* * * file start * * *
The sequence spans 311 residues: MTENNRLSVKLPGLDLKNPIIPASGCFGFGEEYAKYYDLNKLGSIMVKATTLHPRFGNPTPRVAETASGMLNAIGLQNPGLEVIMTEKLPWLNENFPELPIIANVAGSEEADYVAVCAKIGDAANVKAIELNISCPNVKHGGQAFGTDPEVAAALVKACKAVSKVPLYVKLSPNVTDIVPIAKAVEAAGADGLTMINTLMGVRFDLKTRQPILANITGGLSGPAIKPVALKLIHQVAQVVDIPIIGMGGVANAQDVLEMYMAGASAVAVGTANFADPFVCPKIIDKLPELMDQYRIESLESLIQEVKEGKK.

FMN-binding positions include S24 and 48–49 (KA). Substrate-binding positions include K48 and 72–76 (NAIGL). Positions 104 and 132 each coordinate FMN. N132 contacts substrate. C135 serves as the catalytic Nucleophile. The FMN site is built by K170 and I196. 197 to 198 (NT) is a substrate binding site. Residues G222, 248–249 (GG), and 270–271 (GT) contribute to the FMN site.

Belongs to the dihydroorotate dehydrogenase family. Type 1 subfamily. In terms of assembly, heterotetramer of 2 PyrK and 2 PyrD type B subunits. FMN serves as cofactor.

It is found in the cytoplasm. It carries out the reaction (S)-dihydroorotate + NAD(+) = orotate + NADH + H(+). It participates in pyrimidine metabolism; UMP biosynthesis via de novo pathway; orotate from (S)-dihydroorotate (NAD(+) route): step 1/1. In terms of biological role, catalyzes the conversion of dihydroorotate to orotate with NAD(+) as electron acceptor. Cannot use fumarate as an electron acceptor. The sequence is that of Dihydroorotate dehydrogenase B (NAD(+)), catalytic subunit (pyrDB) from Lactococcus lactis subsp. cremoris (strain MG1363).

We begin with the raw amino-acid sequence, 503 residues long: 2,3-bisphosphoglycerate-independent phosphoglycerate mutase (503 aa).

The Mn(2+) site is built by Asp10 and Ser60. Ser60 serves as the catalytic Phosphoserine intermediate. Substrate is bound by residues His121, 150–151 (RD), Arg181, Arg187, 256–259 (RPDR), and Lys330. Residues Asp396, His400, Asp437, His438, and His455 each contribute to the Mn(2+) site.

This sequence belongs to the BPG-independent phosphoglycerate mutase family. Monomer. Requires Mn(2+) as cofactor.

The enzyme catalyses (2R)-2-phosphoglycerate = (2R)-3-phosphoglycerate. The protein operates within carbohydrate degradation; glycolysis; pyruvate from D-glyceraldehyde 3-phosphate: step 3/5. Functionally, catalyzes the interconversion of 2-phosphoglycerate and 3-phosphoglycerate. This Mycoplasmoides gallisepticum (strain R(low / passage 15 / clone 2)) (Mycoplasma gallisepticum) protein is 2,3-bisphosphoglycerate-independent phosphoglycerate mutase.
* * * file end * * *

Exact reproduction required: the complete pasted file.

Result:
The sequence spans 311 residues: MTENNRLSVKLPGLDLKNPIIPASGCFGFGEEYAKYYDLNKLGSIMVKATTLHPRFGNPTPRVAETASGMLNAIGLQNPGLEVIMTEKLPWLNENFPELPIIANVAGSEEADYVAVCAKIGDAANVKAIELNISCPNVKHGGQAFGTDPEVAAALVKACKAVSKVPLYVKLSPNVTDIVPIAKAVEAAGADGLTMINTLMGVRFDLKTRQPILANITGGLSGPAIKPVALKLIHQVAQVVDIPIIGMGGVANAQDVLEMYMAGASAVAVGTANFADPFVCPKIIDKLPELMDQYRIESLESLIQEVKEGKK.

FMN-binding positions include S24 and 48–49 (KA). Substrate-binding positions include K48 and 72–76 (NAIGL). Positions 104 and 132 each coordinate FMN. N132 contacts substrate. C135 serves as the catalytic Nucleophile. The FMN site is built by K170 and I196. 197 to 198 (NT) is a substrate binding site. Residues G222, 248–249 (GG), and 270–271 (GT) contribute to the FMN site.

Belongs to the dihydroorotate dehydrogenase family. Type 1 subfamily. In terms of assembly, heterotetramer of 2 PyrK and 2 PyrD type B subunits. FMN serves as cofactor.

It is found in the cytoplasm. It carries out the reaction (S)-dihydroorotate + NAD(+) = orotate + NADH + H(+). It participates in pyrimidine metabolism; UMP biosynthesis via de novo pathway; orotate from (S)-dihydroorotate (NAD(+) route): step 1/1. In terms of biological role, catalyzes the conversion of dihydroorotate to orotate with NAD(+) as electron acceptor. Cannot use fumarate as an electron acceptor. The sequence is that of Dihydroorotate dehydrogenase B (NAD(+)), catalytic subunit (pyrDB) from Lactococcus lactis subsp. cremoris (strain MG1363).

We begin with the raw amino-acid sequence, 503 residues long: 2,3-bisphosphoglycerate-independent phosphoglycerate mutase (503 aa).

The Mn(2+) site is built by Asp10 and Ser60. Ser60 serves as the catalytic Phosphoserine intermediate. Substrate is bound by residues His121, 150–151 (RD), Arg181, Arg187, 256–259 (RPDR), and Lys330. Residues Asp396, His400, Asp437, His438, and His455 each contribute to the Mn(2+) site.

This sequence belongs to the BPG-independent phosphoglycerate mutase family. Monomer. Requires Mn(2+) as cofactor.

The enzyme catalyses (2R)-2-phosphoglycerate = (2R)-3-phosphoglycerate. The protein operates within carbohydrate degradation; glycolysis; pyruvate from D-glyceraldehyde 3-phosphate: step 3/5. Functionally, catalyzes the interconversion of 2-phosphoglycerate and 3-phosphoglycerate. This Mycoplasmoides gallisepticum (strain R(low / passage 15 / clone 2)) (Mycoplasma gallisepticum) protein is 2,3-bisphosphoglycerate-independent phosphoglycerate mutase.